Botrychium Treasure Hunts
By Jennifer Brickey
Images courtesy of Cayenne Engel and Jennifer Brickey
Botrychium crenulatum, scalloped moonwort.
On August 6 and August 20, 2011, members of the Nevada Native Plant Society visited two spring sites in the Spring Mountains, Clark County, Nevada, to search for and, hopefully, learn how to identify Botrychium species. Botrychiums, also known as moonworts, belong to the Ophioglossaceae, an ancient family of plants distantly related to modern ferns. Moonworts produce a single leaf per year that is divided in to a sterile segment, the trophophore and a fertile, spore-bearing segment, the sporophore. While size may vary, moonworts range from a few millimeters to several centimeters in height, making them difficult to find in taller spring vegetation.
We visited Three Springs on August 20, 2011, where five species and at least one hybrid were identified in 2002.
Botanists have located and identified at least six species and several hybrids of moonworts in the Spring Mountains at high elevation springs. Dr. Donald Farrar, professor emeritus at Iowa State University and a leading moonwort expert, visited the Spring Mountains several times in the early 2000s to better understand the speciation of moonworts in the Spring Mountains. For our treasure hunts, we visited two springs reported by Dr. Farrar to have the highest diversity of moonworts in the Spring Mountains. We visited Mummy Spring on August 6th where three species and one hybrid were identified in 2002, and Three Springs on August 20th where five species and at least one hybrid were identified in 2002.
On August 6th, five native plant enthusiasts joined me on a hike to Mummy Spring. Our hike to Mummy Spring took roughly twice as long as it normally would take as we botanized the entire 3 miles to the spring. The trail we hiked traverses ponderosa pine, mixed conifer, and bristlecone pine forests, and we saw many Spring Mountains and southern Nevada endemics in flower. Some of the more memorable plants included Arenaria kingii rosea (also known as, Eremogone kingii glabrescens), Pedicularis semibarbata charlestonensis, Ericameria compacta, Penstemon thompsoniae jonesii, Oxytropis oreophila, Abronia nana, and Tetraneuris acaulis, to name a few. We may also have seen Opuntia charlestonensis near the trailhead.
Once we reached the spring, we searched the vegetation for about 10 minutes before we found the first moonwort. After the first, we found many moonworts within a roughly 10-meter by 10-meter area. On a follow-up trip, I counted over 150 individuals in the small area. The moonworts at Mummy Spring appear to associate closely with Dodecatheon redolens. We felt fairly confident that several of the moonworts observed were Botrychium ascendens. We may also have observed B. tunux and a hybrid of B. ascendens and B. lineare. We took a few minutes to break away from the moonworts to look at a population of Synthyris ranunculina, a Spring Mountains endemic, located directly above the spring, before members of our group had to turn around to return to town.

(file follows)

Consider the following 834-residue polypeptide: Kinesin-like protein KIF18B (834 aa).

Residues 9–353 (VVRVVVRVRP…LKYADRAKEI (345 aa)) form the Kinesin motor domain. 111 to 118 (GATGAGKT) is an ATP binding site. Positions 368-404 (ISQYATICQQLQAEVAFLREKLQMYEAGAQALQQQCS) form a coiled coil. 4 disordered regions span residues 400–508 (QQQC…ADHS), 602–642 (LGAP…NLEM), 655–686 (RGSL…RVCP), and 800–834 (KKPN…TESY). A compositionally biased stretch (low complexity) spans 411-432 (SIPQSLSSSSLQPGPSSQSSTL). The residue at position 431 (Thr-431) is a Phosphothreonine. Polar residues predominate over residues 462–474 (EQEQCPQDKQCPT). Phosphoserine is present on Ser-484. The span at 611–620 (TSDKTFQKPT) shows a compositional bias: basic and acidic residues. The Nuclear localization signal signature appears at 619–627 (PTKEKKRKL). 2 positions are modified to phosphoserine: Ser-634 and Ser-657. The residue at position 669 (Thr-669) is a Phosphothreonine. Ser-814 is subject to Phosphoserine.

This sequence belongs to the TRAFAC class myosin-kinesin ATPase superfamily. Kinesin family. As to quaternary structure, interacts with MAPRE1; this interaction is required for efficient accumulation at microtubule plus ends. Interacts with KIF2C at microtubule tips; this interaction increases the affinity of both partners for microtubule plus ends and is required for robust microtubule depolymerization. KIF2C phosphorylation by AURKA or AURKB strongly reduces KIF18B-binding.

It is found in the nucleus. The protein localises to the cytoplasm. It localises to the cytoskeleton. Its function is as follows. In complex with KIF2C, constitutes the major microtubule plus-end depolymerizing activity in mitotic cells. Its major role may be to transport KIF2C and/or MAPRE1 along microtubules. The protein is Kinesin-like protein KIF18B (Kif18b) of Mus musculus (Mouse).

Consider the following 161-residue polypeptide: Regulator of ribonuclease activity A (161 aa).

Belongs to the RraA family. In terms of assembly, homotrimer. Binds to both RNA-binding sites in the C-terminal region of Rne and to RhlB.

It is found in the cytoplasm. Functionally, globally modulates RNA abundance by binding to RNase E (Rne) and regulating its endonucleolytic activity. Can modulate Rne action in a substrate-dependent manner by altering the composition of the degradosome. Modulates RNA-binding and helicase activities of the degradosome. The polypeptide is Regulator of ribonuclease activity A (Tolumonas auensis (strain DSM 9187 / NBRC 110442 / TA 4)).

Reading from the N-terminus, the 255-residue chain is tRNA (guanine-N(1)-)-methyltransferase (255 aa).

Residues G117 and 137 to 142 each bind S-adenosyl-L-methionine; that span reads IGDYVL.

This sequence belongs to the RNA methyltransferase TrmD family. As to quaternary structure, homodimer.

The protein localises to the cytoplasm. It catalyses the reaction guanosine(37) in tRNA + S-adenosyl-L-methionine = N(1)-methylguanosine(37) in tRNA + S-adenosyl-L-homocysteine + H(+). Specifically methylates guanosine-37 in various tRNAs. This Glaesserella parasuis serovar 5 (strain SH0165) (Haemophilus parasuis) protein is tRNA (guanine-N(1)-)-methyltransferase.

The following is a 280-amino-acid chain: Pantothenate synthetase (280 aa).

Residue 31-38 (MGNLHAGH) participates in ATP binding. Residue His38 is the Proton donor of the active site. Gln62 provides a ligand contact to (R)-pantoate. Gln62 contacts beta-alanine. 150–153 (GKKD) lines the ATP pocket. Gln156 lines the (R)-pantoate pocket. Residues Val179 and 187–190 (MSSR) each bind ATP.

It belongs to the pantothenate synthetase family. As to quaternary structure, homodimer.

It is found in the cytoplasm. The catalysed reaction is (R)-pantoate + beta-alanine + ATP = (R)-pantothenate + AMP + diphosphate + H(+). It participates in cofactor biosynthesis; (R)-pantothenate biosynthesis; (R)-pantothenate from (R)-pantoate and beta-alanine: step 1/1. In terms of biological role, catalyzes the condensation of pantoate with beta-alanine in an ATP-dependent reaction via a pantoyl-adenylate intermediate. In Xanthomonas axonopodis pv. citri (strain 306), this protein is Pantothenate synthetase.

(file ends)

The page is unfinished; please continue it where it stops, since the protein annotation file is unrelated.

Looking for Botrychium at Three Springs.
On August 20th, 10 native plant enthusiasts joined me on the scramble to Three Springs. Three Springs is actually a collection of more than three seeps and springs at the base of a series of cliff faces above the Las Vegas Ski and Snowboard Resort. We were able to visit six seeps during our visit. Of those six, we located moonworts at five of the seeps, all of which also had Dodecatheon redolens. Similar to Mummy Spring, moonworts occupied a very small area compared to the total area of each seep. Once we located one moonwort in a seep, though, we found many more hidden in the vegetation. We felt fairly confident that we observed B. crenulatum and B. pallidum while at Three Springs. We were less confident in our identifications of B. ascendens, B. minganense, and B. tunux. Some time in upcoming years, it would be useful to visit the remainder of the seeps and springs at Three Springs to determine how many are occupied by moonworts.
Many thanks to everyone who joined us for our Botrychium treasure hunts this summer. We succeeded in locating moonworts both days and learned a lot about the trickiness of identifying these plants to species.
The following is a sample of references from which one can obtain more information about moonworts, 6their identification, and ecology.
Anderson, D.G. (2006, May 22). Botrychium simplex E. Hitchcock (little grapefern): a technical conservation assessment (PDF). USDA Forest Service, Rocky Mountain Region.
Farrar, D. June 2006. Systematics of moonworts: Botrychium subgenus Botrychium (PDF). Department of Ecology, Evolution and Organismal Biology. Iowa State University. Ames, Iowa 50011.
Farrar, D., and S. Popovitch. 2010. Ophioglossaceae of Colorado, adjacent states, and southwest South Dakota (PDF). Native Plant Society of New Mexico Moonwort Workshop. August 11-12, 2010. Silver City, NM.
Stensvold, M.C. 2008. A taxonomic and phylogeographic study of the Botrychium lunaria complex (PDF). Ph.D. dissertation, Iowa State University, 184 pages.